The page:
To say the Boston Celtics played the Washington Wizards on Monday night might be something of an overstatement. Their foes from the nation’s capital were missing seven players do to injury, fielding an assortment of funky lineups featuring mostly NBA journeymen and little known players hanging on to the fringes of the league.
To say that the Celtics played basketball in the game’s first quarter might be similarly misleading. Boston ended the first frame down 26-17. The team’s starting unit submitted a series of dispirited possessions on both ends of the court that the bench did little to remedy. The Celtics turned the ball over six times in the first quarter, forcing none of their own, and watching their defense get sliced up by the likes of Ish Smith and Isaac Bonga.
Things didn’t get any prettier in the second. Boston vomited up missed threes at an astonishing pace, managing to make just 5 of their 19 attempts from beyond the arc, good for 26.3% rate, just a hair above their 29.2% performance from the field for the half. The Celtics struggles shooting the ball had little to do with the Wizards, whose defense was remarkably poor.
The Wizards are confused defensively or playing the worst zone defense I've ever seen. Or maybe it's both.— Keith Smith (@KeithSmithNBA) January 7, 2020
Boston tried to set a different tone to start the game’s second half, opening play with a Marcus Smart steal that led to a transition basket for Daniel Theis. The Celtics’ defensive intensity, and by extension impact, remained markedly improved from there. Boston used its length to get in passing lanes, cut off avenues to the hoop, and generate transition points by forcing turnovers.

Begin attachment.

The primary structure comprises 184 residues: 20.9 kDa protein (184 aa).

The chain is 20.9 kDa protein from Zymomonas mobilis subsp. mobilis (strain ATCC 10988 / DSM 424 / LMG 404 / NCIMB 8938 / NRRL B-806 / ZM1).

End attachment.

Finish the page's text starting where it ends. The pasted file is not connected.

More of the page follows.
Scoring in the halfcourt remained a struggle, as did defending Washington’s point guards. Former Celtics start Isaiah Thomas put up 17 points against his old squad. His back up, Smith, posted an astonishingly efficient 27 of his own, finishing the game 12-of-18 from the field, while chipping in 4 assists to boot, and receiving multiple MVP chants.
Boston, playing its third game in four nights, looked sluggish down the stretch, but received an infusion of energy from Tremont Waters and Grant Williams that kept things close. The rookie duo combined for 17 points, 6 rebounds, and 1 assist, shooting a collective 6-of-9 from the field, and looking like the only pair of players whose shoes weren’t stuck in cement.
It wasn’t enough, as Boston ultimately fell to Washington by a final score of 99-94. The Celtics were clearly gassed, and were missing their primary offensive engine in Kemba Walker due to illness, but neither fatigue nor the absence of their star scoring point guard is a sufficient excuse for losing to a severely undermanned Wizards team.